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Mutiny Radio

Mutiny Radio is an internet radio station based in the San Francisco Bay Area, the station has an eclectic talk format, hosting local shows with interviews as well as live performances of comedy, music, theater, and poetry. Shows are streamed live and made available in podcast form.

Mutiny Radio
Mutiny-Radio.jpg
City San Francisco, California
Broadcast area San Francisco Bay Area
First air date 1 June 2011
Format Eclectic
Transmitter coordinates 37°45′26.46″N 122°24′37.65″W / 37.7573500°N 122.4104583°W / 37.7573500; -122.4104583Coordinates: 37°45′26.46″N 122°24′37.65″W / 37.7573500°N 122.4104583°W / 37.7573500; -122.4104583
Webcast [listen live]
Website http://mutinyradio.fm/

Guests have ranged from musicians such as George Clinton, Jane Wiedlin of the Go Go's, Toots and the Maytals, Roky Erickson of the 13th Floor Elevators and punk rocker Meri St. Mary.[1] to a variety of local bands. The band Monkey appeared on the show Afternoon Delight in 2017.[2]

Mutiny radio aggregates reports on progressive, alternative, independent news through their site.[3] Their in-station gallery in the Mission District has featured artists such as Carina Lomeli, Daniel Higgs, Lin-Lang and animator Ed Bell.

Contents

ShowsEdit

Over 40 DJs produce and run their own shows. Programming includes[4] the This Human Experience with Eric Lupis, Afternoon Delight with AmandaRocks and Sarah Sparkles, The Usual Sexpects with Aivy Cordova, Heterotopia with DJ Asik, and Common Thread Collective by Diamond Dave Whitaker.[5] Owner Pam Benjamin hosts the show Some Call Me Tim?, and comedy standup shows like the Comedy Clubhouse as well as Joke Workshop on Mutiny Radio.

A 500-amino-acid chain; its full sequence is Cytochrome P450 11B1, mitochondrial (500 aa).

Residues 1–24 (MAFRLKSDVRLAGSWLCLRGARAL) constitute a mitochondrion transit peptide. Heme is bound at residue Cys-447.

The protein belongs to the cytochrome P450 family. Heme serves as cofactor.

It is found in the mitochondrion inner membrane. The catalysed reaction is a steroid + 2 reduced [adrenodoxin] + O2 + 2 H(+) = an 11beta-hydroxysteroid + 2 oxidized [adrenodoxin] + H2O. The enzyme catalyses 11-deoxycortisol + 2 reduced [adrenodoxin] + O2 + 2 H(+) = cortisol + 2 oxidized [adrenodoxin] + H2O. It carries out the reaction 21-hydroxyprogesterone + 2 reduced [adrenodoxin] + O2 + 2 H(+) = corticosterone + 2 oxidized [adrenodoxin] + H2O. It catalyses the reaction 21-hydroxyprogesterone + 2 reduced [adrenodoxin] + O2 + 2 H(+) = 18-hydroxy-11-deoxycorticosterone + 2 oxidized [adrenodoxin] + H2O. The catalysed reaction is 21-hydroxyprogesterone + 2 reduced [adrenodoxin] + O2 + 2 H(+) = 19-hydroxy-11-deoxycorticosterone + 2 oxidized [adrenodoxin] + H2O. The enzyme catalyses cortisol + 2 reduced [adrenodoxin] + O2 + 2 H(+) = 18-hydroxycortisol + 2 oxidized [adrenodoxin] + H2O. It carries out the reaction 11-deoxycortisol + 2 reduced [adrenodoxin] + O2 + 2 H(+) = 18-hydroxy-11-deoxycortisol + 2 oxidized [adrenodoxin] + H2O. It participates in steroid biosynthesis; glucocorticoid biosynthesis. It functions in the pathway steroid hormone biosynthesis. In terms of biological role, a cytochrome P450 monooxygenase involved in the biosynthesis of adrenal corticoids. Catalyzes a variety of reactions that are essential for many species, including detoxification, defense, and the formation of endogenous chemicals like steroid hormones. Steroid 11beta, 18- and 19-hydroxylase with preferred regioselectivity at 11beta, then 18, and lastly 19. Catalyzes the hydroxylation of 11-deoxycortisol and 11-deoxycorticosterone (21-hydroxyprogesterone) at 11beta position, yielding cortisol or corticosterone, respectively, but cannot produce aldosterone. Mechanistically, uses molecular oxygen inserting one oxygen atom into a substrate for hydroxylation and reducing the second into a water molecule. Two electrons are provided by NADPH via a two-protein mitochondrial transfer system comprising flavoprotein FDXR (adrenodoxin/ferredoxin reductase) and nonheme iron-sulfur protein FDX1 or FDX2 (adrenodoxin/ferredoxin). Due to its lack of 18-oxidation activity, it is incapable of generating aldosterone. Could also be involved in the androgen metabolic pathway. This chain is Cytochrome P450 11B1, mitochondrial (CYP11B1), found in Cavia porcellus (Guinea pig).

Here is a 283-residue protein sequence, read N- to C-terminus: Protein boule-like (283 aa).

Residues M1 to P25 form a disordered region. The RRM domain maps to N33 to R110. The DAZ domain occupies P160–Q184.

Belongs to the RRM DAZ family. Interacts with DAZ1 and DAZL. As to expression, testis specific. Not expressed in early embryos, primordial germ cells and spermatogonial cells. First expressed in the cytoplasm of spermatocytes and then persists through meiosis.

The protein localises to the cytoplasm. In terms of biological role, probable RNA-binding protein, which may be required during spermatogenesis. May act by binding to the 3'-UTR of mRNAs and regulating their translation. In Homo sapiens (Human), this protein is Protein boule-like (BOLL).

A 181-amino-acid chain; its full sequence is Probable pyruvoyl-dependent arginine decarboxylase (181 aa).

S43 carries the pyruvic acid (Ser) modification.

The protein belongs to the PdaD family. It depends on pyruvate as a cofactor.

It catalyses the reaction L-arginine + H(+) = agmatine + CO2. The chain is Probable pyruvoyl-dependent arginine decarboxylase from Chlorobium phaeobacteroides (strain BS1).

Mutiny Radio also hosts shows with the nearby Boys & Girls Club, as well as classes on how to create their own show.

HistoryEdit

The site of Mutiny Radio was previously the home of Pirate Cat Radio. Mutiny Radio was founded following an ownership dispute[6] of the station's predecessor, in which DJs questioned the leadership and finances of the station,[7] the previous station's live stream and podcast archives were taken offline by the station's founder, and the staff decided to reform as a collective with more oversight and accountability.[8]

According to a March 2011 statement by the collective members, "Our efforts from the beginning have been to extract ourselves from the ownership situation and focus on our core mission: making quality radio and building a supportive community. That is what we are focusing on now." They stated their plan is to work "more democratically."[6]